By speakjava on Oct 16, 2012
A while ago I had bought a MindWave headset from Neurosky. I was particularly interested to see how this worked as I had had the opportunity to visit Neurosky several years ago when they were still developing this technology. At that time the 'headset' consisted of a headband (very much in the Bjorn Borg style) with a sensor attached and some wiring that clearly wasn't quite production ready. The commercial version is very simple and easy to use: there are two sensors, one which rests on the skin of your forehead, the other is a small clip that attaches to your earlobe.
Typical EEG sensors used in hospitals require lots of sensors and they all need copious amounts of conductive gel to ensure the electrical signals are picked up. Part of Neurosky's innovation is the development of this simple dry-sensor technology. Having put on the sensor and turned it on (it powers off a single AAA size battery) it collects data and transmits it to a USB dongle plugged into a PC, or in my case a Raspberry Pi.
From a hacking perspective the USB dongle is ideal because it does not require any special drivers for any complex, low level USB communication. Instead it appears as a simple serial device, which on the Raspberry Pi is accessed as /dev/ttyUSB0. Neurosky have published details of the command protocol. In addition, the MindSet protocol document, including sample code for parsing the data from the headset, can be found here.
To get everything working on the Raspberry Pi using Java the first thing was to get serial communications going. Back in the dim distant past there was the Java Comm API. Sadly this has grown a bit dusty over the years, but there is a more modern open source project that provides compatible and enhanced functionality, RXTXComm. This can be installed easily on the Pi using sudo apt-get install librxtx-java.
Next I wrote a library that would send commands to the MindWave headset via the serial port dongle and read back data being sent from the headset. The design is pretty simple, I used an event based system so that code using the library could register listeners for different types of events from the headset. You can download a complete NetBeans project for this here. This includes javadoc API documentation that should make it obvious how to use it (incidentally, this will work on platforms other than Linux. I've tested it on Windows without any issues, just by changing the device name to something like COM4).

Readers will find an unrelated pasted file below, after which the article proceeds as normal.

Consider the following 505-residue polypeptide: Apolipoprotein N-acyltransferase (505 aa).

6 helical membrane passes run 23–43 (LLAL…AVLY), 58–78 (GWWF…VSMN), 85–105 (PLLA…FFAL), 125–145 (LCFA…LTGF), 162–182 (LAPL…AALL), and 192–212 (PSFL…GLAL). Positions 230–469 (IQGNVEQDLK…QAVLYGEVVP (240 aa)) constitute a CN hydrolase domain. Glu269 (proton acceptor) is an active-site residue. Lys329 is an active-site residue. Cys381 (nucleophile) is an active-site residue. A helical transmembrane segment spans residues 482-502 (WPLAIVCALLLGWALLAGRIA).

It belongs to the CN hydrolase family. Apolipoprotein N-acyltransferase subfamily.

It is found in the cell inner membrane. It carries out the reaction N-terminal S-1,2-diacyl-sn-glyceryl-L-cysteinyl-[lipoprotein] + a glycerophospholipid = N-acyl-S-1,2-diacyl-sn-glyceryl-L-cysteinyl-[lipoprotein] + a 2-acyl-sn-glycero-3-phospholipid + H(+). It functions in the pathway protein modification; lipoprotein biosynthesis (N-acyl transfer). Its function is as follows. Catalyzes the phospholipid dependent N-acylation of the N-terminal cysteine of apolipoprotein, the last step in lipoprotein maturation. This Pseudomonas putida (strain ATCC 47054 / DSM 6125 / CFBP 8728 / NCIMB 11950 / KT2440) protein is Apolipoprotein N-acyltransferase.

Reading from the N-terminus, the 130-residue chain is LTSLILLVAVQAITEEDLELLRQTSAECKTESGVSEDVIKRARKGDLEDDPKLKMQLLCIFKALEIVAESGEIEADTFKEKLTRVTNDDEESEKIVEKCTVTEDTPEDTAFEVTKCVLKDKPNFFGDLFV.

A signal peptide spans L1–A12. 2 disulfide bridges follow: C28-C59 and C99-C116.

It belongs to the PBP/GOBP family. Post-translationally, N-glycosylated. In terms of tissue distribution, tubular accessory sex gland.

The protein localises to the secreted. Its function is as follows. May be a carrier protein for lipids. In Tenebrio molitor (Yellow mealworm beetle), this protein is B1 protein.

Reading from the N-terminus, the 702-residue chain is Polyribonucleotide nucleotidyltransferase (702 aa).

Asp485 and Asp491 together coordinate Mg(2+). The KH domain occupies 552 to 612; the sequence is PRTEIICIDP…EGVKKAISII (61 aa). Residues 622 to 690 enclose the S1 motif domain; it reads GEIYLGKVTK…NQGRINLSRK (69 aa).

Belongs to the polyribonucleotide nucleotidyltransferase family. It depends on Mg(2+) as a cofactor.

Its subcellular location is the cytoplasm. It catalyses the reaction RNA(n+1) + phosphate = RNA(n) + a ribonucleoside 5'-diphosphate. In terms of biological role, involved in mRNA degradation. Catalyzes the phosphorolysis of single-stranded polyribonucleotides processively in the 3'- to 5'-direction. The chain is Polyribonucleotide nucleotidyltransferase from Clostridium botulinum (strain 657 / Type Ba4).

To test this I wrote a simple application that would connect to the headset and then print the attention and meditation values as they were received from the headset. Again, you can download the NetBeans project for that here.
Oracle recently released a developer preview of JavaFX on ARM which will run on the Raspberry Pi. I thought it would be cool to write a graphical front end for the MindWave data that could take advantage of the built in charts of JavaFX. Yet another NetBeans project is available here. Screen shots of the app, which uses a very nice dial from the JFxtras project, are shown below.
I probably should add labels for the EEG data so the user knows which is the low alpha, mid gamma waves and so on. Given that I'm not a neurologist I suspect that it won't increase my understanding of what the (rather random looking) traces mean.
In the next blog I'll explain how I connected a LEGO motor to the GPIO pins on the Raspberry Pi and then used my mind to control the motor!